Upregulation of nuclear GM1 accompanies axon-like, but not dendrite- like, outgrowth in NG108-15 cells

Diane Kozireski-Chuback, Gusheng Wu, Robert W. Ledeen

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30 Scopus citations


Recent work has demonstrated that induced neurite outgrowth in neuroblastoma cells and spontaneous differentiation of primary neurons in culture are accompanied by upregulation of GM1 ganglioside in the nuclear envelope. Previous reports have depicted morphological variations in the nature of stimulated neurites resulting from different neuritogenic agents, and a recent study by this laboratory demonstrated that such stimulants could be divided into two categories: those which induce axon-like neurites (group I) as opposed to those that stimulate dendrite-like out-growths (group II). The former includes KCl, ionomycin, neuraminidase, and cholera toxin B subunit (all agents which elevate intracellular Ca2+), while the latter group is comprised of retinoic acid, dibutyryl cAMP, exogenous GM1, and low serum treatment. The present study was undertaken to determine whether differences in neuritic phenotype could be correlated with upregulation of nuclear GM1. The neuroblastoma x glioma NG108-15 cell line was employed because of its ability to respond robustly to a variety of neuritogenic stimuli. It was found that although both groups of stimulants are capable of inducing stable neurites (terminal differentiation) in this cell line, nuclear GM1 is elevated only in the presence of group I stimulants. Thus, a correlation is indicated between axonogenesis and upregulation of GM1 in the nuclear envelope. Additionally, these two events appear to coincide with elevation of intracellular Ca2+. Conversion of cells to the differentiated phenotype, with or without nuclear GM1 elevation, was found to depend in some cases on concentration of stimulant and duration of treatment.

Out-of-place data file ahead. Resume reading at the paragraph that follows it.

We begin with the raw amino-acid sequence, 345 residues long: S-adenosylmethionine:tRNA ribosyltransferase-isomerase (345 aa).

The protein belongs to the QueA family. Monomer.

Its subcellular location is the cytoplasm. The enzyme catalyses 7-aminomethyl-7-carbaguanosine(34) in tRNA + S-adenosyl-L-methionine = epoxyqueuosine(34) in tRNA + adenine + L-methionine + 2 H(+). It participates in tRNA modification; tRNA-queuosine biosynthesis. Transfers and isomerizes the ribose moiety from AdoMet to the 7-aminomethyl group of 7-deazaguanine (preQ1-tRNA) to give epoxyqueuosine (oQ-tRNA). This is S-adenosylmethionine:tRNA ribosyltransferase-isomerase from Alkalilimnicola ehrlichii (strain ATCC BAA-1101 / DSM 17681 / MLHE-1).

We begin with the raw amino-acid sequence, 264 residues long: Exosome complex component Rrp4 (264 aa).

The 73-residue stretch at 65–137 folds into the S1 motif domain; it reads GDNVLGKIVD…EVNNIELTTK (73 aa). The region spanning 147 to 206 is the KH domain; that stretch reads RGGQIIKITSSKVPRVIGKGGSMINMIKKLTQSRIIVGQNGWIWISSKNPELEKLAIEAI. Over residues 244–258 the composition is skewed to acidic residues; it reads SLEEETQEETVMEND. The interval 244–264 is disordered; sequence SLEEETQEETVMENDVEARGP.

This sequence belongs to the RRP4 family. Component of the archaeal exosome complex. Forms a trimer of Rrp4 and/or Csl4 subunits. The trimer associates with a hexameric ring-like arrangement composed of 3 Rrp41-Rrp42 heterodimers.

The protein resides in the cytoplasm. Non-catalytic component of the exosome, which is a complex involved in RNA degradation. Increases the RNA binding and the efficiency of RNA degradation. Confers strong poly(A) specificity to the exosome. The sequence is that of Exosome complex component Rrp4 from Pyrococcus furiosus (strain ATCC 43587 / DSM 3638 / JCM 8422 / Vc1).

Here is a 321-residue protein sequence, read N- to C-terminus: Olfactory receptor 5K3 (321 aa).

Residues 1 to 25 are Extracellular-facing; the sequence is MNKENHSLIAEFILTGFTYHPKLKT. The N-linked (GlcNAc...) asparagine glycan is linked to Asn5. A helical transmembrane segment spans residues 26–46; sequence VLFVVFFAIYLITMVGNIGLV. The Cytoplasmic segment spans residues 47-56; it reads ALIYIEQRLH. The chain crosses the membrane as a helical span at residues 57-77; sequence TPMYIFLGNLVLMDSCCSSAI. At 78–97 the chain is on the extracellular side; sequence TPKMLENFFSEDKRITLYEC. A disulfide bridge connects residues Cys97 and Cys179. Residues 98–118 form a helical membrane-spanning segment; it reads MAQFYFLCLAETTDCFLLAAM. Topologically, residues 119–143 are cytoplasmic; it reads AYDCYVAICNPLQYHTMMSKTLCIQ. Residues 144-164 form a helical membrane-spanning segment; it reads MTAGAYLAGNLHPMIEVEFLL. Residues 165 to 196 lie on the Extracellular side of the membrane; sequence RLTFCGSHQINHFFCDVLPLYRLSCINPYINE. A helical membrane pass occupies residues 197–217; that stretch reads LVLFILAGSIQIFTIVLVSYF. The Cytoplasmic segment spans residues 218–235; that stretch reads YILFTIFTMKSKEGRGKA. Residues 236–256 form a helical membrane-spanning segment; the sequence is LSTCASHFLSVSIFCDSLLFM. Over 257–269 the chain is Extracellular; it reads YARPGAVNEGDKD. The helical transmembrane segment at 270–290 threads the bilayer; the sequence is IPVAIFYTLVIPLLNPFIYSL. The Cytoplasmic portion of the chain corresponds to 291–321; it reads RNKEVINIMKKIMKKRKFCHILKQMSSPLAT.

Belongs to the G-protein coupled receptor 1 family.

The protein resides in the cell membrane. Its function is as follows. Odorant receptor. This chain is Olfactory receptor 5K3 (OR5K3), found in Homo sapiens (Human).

Original languageEnglish (US)
Pages (from-to)107-118
Number of pages12
JournalJournal of Neuroscience Research
Issue number1
StatePublished - Jan 1 1999

All Science Journal Classification (ASJC) codes

  • Cellular and Molecular Neuroscience

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